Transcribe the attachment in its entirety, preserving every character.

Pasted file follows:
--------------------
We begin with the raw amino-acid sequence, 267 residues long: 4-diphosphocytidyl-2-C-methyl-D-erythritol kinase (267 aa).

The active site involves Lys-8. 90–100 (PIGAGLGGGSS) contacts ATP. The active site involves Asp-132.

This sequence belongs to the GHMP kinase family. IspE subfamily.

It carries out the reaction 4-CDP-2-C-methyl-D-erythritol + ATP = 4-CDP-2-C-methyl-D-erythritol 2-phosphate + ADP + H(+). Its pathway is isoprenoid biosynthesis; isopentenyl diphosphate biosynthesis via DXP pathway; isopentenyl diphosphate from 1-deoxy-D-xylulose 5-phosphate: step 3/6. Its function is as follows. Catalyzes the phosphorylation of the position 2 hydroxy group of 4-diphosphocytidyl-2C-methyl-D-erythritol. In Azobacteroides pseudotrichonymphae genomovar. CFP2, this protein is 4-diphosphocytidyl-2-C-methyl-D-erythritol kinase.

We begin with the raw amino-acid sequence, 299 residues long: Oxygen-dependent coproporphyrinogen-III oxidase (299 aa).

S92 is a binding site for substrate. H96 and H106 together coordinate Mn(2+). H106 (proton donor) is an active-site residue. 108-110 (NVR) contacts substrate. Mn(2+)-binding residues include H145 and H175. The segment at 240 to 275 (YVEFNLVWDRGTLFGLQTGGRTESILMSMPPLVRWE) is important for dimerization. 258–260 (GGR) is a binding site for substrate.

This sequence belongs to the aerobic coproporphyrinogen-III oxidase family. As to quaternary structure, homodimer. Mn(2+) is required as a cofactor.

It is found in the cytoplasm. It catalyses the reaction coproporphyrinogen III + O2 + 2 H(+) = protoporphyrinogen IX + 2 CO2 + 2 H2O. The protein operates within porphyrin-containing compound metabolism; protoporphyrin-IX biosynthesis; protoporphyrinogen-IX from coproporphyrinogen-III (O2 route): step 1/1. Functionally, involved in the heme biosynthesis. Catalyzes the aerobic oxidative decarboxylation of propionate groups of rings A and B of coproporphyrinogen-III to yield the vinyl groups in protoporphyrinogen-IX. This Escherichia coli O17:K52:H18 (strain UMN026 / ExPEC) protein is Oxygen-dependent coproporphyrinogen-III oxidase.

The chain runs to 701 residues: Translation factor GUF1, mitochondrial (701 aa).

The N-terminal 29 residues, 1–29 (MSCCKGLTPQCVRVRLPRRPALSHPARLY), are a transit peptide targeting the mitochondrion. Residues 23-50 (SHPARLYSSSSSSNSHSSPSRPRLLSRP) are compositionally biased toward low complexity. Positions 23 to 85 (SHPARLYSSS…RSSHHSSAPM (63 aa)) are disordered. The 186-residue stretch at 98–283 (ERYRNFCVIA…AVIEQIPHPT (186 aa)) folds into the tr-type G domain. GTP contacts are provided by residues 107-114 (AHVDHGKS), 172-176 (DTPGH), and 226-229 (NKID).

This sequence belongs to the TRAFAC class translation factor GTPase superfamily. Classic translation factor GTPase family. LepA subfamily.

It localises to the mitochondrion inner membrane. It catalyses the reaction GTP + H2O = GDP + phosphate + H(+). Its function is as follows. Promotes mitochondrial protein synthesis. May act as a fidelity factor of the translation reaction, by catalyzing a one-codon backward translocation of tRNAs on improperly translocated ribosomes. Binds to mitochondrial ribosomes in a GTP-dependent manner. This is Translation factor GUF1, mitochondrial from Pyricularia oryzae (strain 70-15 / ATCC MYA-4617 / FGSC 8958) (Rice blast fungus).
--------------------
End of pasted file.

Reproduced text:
We begin with the raw amino-acid sequence, 267 residues long: 4-diphosphocytidyl-2-C-methyl-D-erythritol kinase (267 aa).

The active site involves Lys-8. 90–100 (PIGAGLGGGSS) contacts ATP. The active site involves Asp-132.

This sequence belongs to the GHMP kinase family. IspE subfamily.

It carries out the reaction 4-CDP-2-C-methyl-D-erythritol + ATP = 4-CDP-2-C-methyl-D-erythritol 2-phosphate + ADP + H(+). Its pathway is isoprenoid biosynthesis; isopentenyl diphosphate biosynthesis via DXP pathway; isopentenyl diphosphate from 1-deoxy-D-xylulose 5-phosphate: step 3/6. Its function is as follows. Catalyzes the phosphorylation of the position 2 hydroxy group of 4-diphosphocytidyl-2C-methyl-D-erythritol. In Azobacteroides pseudotrichonymphae genomovar. CFP2, this protein is 4-diphosphocytidyl-2-C-methyl-D-erythritol kinase.

We begin with the raw amino-acid sequence, 299 residues long: Oxygen-dependent coproporphyrinogen-III oxidase (299 aa).

S92 is a binding site for substrate. H96 and H106 together coordinate Mn(2+). H106 (proton donor) is an active-site residue. 108-110 (NVR) contacts substrate. Mn(2+)-binding residues include H145 and H175. The segment at 240 to 275 (YVEFNLVWDRGTLFGLQTGGRTESILMSMPPLVRWE) is important for dimerization. 258–260 (GGR) is a binding site for substrate.

This sequence belongs to the aerobic coproporphyrinogen-III oxidase family. As to quaternary structure, homodimer. Mn(2+) is required as a cofactor.

It is found in the cytoplasm. It catalyses the reaction coproporphyrinogen III + O2 + 2 H(+) = protoporphyrinogen IX + 2 CO2 + 2 H2O. The protein operates within porphyrin-containing compound metabolism; protoporphyrin-IX biosynthesis; protoporphyrinogen-IX from coproporphyrinogen-III (O2 route): step 1/1. Functionally, involved in the heme biosynthesis. Catalyzes the aerobic oxidative decarboxylation of propionate groups of rings A and B of coproporphyrinogen-III to yield the vinyl groups in protoporphyrinogen-IX. This Escherichia coli O17:K52:H18 (strain UMN026 / ExPEC) protein is Oxygen-dependent coproporphyrinogen-III oxidase.

The chain runs to 701 residues: Translation factor GUF1, mitochondrial (701 aa).

The N-terminal 29 residues, 1–29 (MSCCKGLTPQCVRVRLPRRPALSHPARLY), are a transit peptide targeting the mitochondrion. Residues 23-50 (SHPARLYSSSSSSNSHSSPSRPRLLSRP) are compositionally biased toward low complexity. Positions 23 to 85 (SHPARLYSSS…RSSHHSSAPM (63 aa)) are disordered. The 186-residue stretch at 98–283 (ERYRNFCVIA…AVIEQIPHPT (186 aa)) folds into the tr-type G domain. GTP contacts are provided by residues 107-114 (AHVDHGKS), 172-176 (DTPGH), and 226-229 (NKID).

This sequence belongs to the TRAFAC class translation factor GTPase superfamily. Classic translation factor GTPase family. LepA subfamily.

It localises to the mitochondrion inner membrane. It catalyses the reaction GTP + H2O = GDP + phosphate + H(+). Its function is as follows. Promotes mitochondrial protein synthesis. May act as a fidelity factor of the translation reaction, by catalyzing a one-codon backward translocation of tRNAs on improperly translocated ribosomes. Binds to mitochondrial ribosomes in a GTP-dependent manner. This is Translation factor GUF1, mitochondrial from Pyricularia oryzae (strain 70-15 / ATCC MYA-4617 / FGSC 8958) (Rice blast fungus).